Locked in a Death Trap
As workers continue to succumb to factory fires, the government looks the other way.
The government in Bangladesh, factory owners and investors are under tremendous pressure to overhaul workplace safety in the aftermath of a recent factory fire. According to rough estimates by labor groups, more than 500 people have died in such factory fires since 2006. The fire incident of November 2012 at Tazreen Fashions Ltd. killed 112, and was one of the country’s worst industrial accidents. Following the tragedy, garment workers clashed with police, demanding compensation for the victims’ families and safer working conditions.
Bangladesh’s garment industry, which accounts for 80 percent of the country’s $24 billion annual exports, has become the mainstay of an economy that was once dependent on aid. However, low wages and sub-standard safety conditions remain a problem among many of the country’s roughly 5,000 apparel factories, which are squeezed for rock-bottom production costs. Bangladesh is attractive to foreign investors because it is amongst the world’s least expensive clothing production countries. The minimum wage for garment workers is less than $37 a month, thus severely hampering any progress.
In addition to suffering from low
wages, Bangladesh’s garment industry, the second-largest exporter of clothing after China, has a notoriously poor fire safety record. According to government reports, the country exported $19 billion in garments last year. Since 2006, more than 500 Bangladeshi workers have died in factory fires, according to Clean Clothes Company, an anti-sweatshop advocacy group based in Amsterdam. Bangladesh’s economy in recent years has been propelled by churning out lowcost garments for the West, which labor groups say has come at the cost of workers’ safety. Authorities have begun to review the nation’s 5,000 reg- istered garment factories and declare that they will withdraw permits from those that fail safety evaluations.
Tarzeen factory, that was producing clothes for Wal-Mart Stores Inc., was operating without a safety license and had been warned twice to improve safety conditions. According to an emergency services official, “We refused to renew the license because there was a lack of fire safety measures.” Abu Nayeem Mohammad Shahidullah, director general of Fire Service and Civil Defence, told Reuters, “The fire safety certification expired on June 30, but the department did not renew it because fire safety provisions had not been put in place.” He added that in July a reminder was issued to the Tuba Group that handles the management of the factory. According to a Bangladeshi official, around 30 percent of the factory owners did not have fire-safety licenses, adequate fire extinguishers, hosepipes, water supplies and workers trained in emergency procedures.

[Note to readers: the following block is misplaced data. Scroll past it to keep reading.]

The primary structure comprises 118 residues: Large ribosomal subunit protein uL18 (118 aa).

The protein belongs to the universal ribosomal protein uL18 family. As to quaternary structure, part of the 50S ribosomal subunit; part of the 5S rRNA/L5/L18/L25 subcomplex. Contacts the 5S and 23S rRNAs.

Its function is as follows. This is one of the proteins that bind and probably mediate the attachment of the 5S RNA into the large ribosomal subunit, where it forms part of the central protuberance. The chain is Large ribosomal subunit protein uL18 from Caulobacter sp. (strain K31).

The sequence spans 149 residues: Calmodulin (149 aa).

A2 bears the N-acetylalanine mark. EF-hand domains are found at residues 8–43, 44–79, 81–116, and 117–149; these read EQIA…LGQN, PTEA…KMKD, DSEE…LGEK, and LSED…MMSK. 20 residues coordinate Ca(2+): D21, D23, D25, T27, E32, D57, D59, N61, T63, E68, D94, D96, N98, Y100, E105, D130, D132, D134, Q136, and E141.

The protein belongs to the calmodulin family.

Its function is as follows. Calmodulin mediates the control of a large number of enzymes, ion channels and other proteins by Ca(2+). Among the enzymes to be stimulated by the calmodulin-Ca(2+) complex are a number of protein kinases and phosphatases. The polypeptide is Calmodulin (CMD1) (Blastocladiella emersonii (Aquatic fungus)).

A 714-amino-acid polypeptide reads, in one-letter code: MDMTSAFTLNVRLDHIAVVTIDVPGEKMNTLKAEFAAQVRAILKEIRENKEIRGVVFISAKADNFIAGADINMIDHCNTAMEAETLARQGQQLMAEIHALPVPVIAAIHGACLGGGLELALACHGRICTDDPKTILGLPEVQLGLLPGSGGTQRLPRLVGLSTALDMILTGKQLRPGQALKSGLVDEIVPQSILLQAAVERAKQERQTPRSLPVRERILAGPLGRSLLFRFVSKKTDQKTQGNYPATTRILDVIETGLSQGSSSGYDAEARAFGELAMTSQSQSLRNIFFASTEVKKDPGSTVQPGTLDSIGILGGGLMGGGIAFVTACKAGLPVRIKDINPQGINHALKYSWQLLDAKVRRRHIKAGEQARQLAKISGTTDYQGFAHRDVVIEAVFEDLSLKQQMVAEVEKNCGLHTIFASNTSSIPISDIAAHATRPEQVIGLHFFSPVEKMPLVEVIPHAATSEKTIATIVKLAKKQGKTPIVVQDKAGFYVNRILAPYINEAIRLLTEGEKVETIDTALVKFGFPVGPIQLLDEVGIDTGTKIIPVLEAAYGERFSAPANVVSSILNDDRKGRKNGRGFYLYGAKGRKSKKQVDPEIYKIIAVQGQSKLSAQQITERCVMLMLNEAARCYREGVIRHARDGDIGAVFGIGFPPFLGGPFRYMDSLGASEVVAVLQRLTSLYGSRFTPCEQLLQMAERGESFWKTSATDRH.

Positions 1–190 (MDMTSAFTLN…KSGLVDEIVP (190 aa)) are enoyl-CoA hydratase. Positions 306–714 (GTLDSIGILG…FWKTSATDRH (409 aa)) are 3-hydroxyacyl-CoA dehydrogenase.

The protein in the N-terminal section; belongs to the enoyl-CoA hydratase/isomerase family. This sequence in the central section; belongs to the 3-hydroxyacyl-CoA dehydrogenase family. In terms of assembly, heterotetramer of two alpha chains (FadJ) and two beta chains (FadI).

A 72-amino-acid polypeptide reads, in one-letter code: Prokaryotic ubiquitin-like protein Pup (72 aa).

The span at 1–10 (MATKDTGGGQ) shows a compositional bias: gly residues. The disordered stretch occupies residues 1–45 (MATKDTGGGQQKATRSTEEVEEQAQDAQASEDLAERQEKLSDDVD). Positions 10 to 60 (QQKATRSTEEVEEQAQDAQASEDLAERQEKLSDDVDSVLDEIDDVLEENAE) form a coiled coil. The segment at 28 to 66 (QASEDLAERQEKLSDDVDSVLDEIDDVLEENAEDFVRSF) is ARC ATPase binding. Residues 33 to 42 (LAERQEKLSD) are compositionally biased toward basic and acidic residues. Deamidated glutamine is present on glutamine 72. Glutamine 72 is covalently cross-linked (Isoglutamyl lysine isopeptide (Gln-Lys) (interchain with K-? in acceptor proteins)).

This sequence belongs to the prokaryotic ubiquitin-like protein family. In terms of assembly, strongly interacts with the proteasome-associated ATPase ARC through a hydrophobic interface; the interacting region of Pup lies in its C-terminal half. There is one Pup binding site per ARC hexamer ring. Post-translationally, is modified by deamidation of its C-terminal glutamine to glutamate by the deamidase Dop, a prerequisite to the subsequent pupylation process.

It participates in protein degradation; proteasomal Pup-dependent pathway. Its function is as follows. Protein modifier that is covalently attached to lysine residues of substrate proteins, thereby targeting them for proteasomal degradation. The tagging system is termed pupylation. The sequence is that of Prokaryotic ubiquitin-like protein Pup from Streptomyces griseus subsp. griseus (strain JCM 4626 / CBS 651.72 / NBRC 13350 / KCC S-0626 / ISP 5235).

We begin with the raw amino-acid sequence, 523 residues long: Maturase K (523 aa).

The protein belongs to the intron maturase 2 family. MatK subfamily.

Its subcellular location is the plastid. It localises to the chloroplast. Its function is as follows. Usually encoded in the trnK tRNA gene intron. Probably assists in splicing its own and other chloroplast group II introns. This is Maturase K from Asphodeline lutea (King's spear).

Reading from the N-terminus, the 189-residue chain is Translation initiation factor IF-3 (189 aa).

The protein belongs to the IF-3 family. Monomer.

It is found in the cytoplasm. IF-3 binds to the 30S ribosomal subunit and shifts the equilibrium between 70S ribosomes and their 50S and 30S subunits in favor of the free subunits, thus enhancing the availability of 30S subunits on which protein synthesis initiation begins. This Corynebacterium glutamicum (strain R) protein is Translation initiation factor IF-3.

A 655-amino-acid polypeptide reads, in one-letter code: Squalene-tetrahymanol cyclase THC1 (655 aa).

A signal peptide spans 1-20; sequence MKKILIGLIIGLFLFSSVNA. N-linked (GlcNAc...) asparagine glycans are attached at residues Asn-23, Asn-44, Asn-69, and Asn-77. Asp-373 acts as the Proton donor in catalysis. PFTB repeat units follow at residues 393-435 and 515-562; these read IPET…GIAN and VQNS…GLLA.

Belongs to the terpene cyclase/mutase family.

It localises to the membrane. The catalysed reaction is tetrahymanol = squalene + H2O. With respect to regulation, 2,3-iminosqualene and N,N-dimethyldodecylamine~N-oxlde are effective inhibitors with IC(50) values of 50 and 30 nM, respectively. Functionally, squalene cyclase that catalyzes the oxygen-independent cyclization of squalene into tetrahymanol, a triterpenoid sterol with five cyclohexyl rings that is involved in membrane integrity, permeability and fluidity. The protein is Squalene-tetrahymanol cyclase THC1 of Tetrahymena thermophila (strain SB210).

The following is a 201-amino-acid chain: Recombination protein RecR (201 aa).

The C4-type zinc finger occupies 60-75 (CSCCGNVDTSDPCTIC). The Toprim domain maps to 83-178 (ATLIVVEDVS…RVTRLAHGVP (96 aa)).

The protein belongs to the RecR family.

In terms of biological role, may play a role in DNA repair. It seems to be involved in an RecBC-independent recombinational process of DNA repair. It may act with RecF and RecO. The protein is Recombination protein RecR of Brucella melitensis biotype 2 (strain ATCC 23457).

Experts say many of the fire incidents could have easily been avoided if the factories had taken the right precautions. Most factories are located in cramped neighborhoods and have too few fire escapes. Blatantly ignoring safety precautions, the industry as a whole employs more than three million workers, most of them women.
The fire at the Tazreen factory in Savar, northwest of Dhaka, started in a warehouse on the ground floor that was used to store yarn, and quickly spread to the upper floors. The building was nine stories high, with the top three floors still under construction. Though most workers had left when the fire started, an industry official said as many as 600 workers were still inside, working overtime. The factory that produced T-shirts, polo shirts and fleece jackets, opened in May 2010, employed about 1,500 workers and recorded sales of $35 million a year, according to a document on the company’s website.
Most workers who died were on the first and second floors and were killed because there were not enough exits. Such working conditions imply that the men and women were working in death traps with no way out. The negligence on the part of the factory owners and government officials who failed to ensure safety standards, must be abandoned at once to safeguard the lives of workers. Asma Siddiqui is a freelance journalist who writes on social issues.